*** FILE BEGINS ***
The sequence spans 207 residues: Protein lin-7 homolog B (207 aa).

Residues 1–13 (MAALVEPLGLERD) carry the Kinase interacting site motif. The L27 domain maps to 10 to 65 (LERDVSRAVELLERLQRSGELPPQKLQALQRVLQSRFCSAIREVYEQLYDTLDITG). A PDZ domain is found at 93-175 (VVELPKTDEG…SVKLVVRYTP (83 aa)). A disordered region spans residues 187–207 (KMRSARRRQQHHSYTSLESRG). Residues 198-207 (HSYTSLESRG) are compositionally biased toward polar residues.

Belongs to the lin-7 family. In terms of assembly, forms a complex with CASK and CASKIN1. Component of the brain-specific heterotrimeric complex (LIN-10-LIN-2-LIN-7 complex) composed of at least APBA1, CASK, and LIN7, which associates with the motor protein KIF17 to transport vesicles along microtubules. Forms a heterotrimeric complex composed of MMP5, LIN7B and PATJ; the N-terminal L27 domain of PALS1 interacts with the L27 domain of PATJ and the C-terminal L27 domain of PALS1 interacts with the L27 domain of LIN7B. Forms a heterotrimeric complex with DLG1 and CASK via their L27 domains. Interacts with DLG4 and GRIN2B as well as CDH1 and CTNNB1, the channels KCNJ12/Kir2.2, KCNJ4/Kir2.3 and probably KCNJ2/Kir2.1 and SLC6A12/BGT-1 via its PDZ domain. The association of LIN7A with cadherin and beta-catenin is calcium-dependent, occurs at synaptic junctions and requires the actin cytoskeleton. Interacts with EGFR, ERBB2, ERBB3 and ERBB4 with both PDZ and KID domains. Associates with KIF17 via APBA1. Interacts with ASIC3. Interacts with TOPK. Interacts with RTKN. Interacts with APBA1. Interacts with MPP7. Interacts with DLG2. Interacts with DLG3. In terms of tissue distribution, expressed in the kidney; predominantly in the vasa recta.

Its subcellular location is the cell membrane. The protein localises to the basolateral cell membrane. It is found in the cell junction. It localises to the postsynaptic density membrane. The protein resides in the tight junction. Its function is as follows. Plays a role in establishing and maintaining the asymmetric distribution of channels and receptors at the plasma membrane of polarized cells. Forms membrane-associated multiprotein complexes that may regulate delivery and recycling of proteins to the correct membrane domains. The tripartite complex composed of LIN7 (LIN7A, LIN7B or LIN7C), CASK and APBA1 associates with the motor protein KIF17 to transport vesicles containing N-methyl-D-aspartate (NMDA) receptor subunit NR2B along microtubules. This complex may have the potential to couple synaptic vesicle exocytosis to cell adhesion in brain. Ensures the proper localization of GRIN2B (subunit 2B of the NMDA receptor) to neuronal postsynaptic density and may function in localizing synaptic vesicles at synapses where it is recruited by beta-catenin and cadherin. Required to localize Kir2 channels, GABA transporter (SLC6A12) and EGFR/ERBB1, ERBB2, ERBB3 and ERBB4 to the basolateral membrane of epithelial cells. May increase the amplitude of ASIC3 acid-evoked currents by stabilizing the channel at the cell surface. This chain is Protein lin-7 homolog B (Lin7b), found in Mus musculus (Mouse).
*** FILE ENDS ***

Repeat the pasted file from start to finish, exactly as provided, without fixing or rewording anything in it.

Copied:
The sequence spans 207 residues: Protein lin-7 homolog B (207 aa).

Residues 1–13 (MAALVEPLGLERD) carry the Kinase interacting site motif. The L27 domain maps to 10 to 65 (LERDVSRAVELLERLQRSGELPPQKLQALQRVLQSRFCSAIREVYEQLYDTLDITG). A PDZ domain is found at 93-175 (VVELPKTDEG…SVKLVVRYTP (83 aa)). A disordered region spans residues 187–207 (KMRSARRRQQHHSYTSLESRG). Residues 198-207 (HSYTSLESRG) are compositionally biased toward polar residues.

Belongs to the lin-7 family. In terms of assembly, forms a complex with CASK and CASKIN1. Component of the brain-specific heterotrimeric complex (LIN-10-LIN-2-LIN-7 complex) composed of at least APBA1, CASK, and LIN7, which associates with the motor protein KIF17 to transport vesicles along microtubules. Forms a heterotrimeric complex composed of MMP5, LIN7B and PATJ; the N-terminal L27 domain of PALS1 interacts with the L27 domain of PATJ and the C-terminal L27 domain of PALS1 interacts with the L27 domain of LIN7B. Forms a heterotrimeric complex with DLG1 and CASK via their L27 domains. Interacts with DLG4 and GRIN2B as well as CDH1 and CTNNB1, the channels KCNJ12/Kir2.2, KCNJ4/Kir2.3 and probably KCNJ2/Kir2.1 and SLC6A12/BGT-1 via its PDZ domain. The association of LIN7A with cadherin and beta-catenin is calcium-dependent, occurs at synaptic junctions and requires the actin cytoskeleton. Interacts with EGFR, ERBB2, ERBB3 and ERBB4 with both PDZ and KID domains. Associates with KIF17 via APBA1. Interacts with ASIC3. Interacts with TOPK. Interacts with RTKN. Interacts with APBA1. Interacts with MPP7. Interacts with DLG2. Interacts with DLG3. In terms of tissue distribution, expressed in the kidney; predominantly in the vasa recta.

Its subcellular location is the cell membrane. The protein localises to the basolateral cell membrane. It is found in the cell junction. It localises to the postsynaptic density membrane. The protein resides in the tight junction. Its function is as follows. Plays a role in establishing and maintaining the asymmetric distribution of channels and receptors at the plasma membrane of polarized cells. Forms membrane-associated multiprotein complexes that may regulate delivery and recycling of proteins to the correct membrane domains. The tripartite complex composed of LIN7 (LIN7A, LIN7B or LIN7C), CASK and APBA1 associates with the motor protein KIF17 to transport vesicles containing N-methyl-D-aspartate (NMDA) receptor subunit NR2B along microtubules. This complex may have the potential to couple synaptic vesicle exocytosis to cell adhesion in brain. Ensures the proper localization of GRIN2B (subunit 2B of the NMDA receptor) to neuronal postsynaptic density and may function in localizing synaptic vesicles at synapses where it is recruited by beta-catenin and cadherin. Required to localize Kir2 channels, GABA transporter (SLC6A12) and EGFR/ERBB1, ERBB2, ERBB3 and ERBB4 to the basolateral membrane of epithelial cells. May increase the amplitude of ASIC3 acid-evoked currents by stabilizing the channel at the cell surface. This chain is Protein lin-7 homolog B (Lin7b), found in Mus musculus (Mouse).